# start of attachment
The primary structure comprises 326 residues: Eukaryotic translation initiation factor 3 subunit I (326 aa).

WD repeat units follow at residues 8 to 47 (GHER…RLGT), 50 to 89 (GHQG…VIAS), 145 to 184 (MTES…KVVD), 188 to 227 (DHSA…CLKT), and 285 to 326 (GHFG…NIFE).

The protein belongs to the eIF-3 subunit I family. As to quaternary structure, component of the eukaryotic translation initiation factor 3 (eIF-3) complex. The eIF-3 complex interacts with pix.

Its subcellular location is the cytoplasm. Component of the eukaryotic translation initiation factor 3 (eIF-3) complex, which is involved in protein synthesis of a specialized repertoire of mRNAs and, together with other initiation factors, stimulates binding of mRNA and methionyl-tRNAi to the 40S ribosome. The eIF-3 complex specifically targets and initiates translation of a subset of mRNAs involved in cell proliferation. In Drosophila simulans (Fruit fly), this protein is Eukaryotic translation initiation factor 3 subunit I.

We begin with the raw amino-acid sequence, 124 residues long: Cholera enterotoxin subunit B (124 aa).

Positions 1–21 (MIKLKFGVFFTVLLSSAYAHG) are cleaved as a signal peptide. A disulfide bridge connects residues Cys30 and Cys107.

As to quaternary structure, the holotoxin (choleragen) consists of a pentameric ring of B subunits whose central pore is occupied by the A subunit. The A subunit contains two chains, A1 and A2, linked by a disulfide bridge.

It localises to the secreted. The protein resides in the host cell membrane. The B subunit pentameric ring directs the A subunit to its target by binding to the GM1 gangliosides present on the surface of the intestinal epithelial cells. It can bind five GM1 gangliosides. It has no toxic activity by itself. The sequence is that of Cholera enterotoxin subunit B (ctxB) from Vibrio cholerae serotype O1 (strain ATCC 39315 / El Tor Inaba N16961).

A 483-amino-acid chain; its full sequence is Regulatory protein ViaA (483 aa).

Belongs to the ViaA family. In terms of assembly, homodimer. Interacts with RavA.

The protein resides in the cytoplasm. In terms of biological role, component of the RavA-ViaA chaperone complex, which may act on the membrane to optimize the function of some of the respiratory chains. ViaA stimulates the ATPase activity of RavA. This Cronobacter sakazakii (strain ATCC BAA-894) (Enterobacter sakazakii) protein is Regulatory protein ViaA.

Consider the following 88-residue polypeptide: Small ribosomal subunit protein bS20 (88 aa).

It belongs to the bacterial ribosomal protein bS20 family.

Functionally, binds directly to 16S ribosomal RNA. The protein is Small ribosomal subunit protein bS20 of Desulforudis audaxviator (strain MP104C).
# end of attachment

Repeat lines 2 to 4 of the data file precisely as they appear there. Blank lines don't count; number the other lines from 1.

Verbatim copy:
WD repeat units follow at residues 8 to 47 (GHER…RLGT), 50 to 89 (GHQG…VIAS), 145 to 184 (MTES…KVVD), 188 to 227 (DHSA…CLKT), and 285 to 326 (GHFG…NIFE).

The protein belongs to the eIF-3 subunit I family. As to quaternary structure, component of the eukaryotic translation initiation factor 3 (eIF-3) complex. The eIF-3 complex interacts with pix.

Its subcellular location is the cytoplasm. Component of the eukaryotic translation initiation factor 3 (eIF-3) complex, which is involved in protein synthesis of a specialized repertoire of mRNAs and, together with other initiation factors, stimulates binding of mRNA and methionyl-tRNAi to the 40S ribosome. The eIF-3 complex specifically targets and initiates translation of a subset of mRNAs involved in cell proliferation. In Drosophila simulans (Fruit fly), this protein is Eukaryotic translation initiation factor 3 subunit I.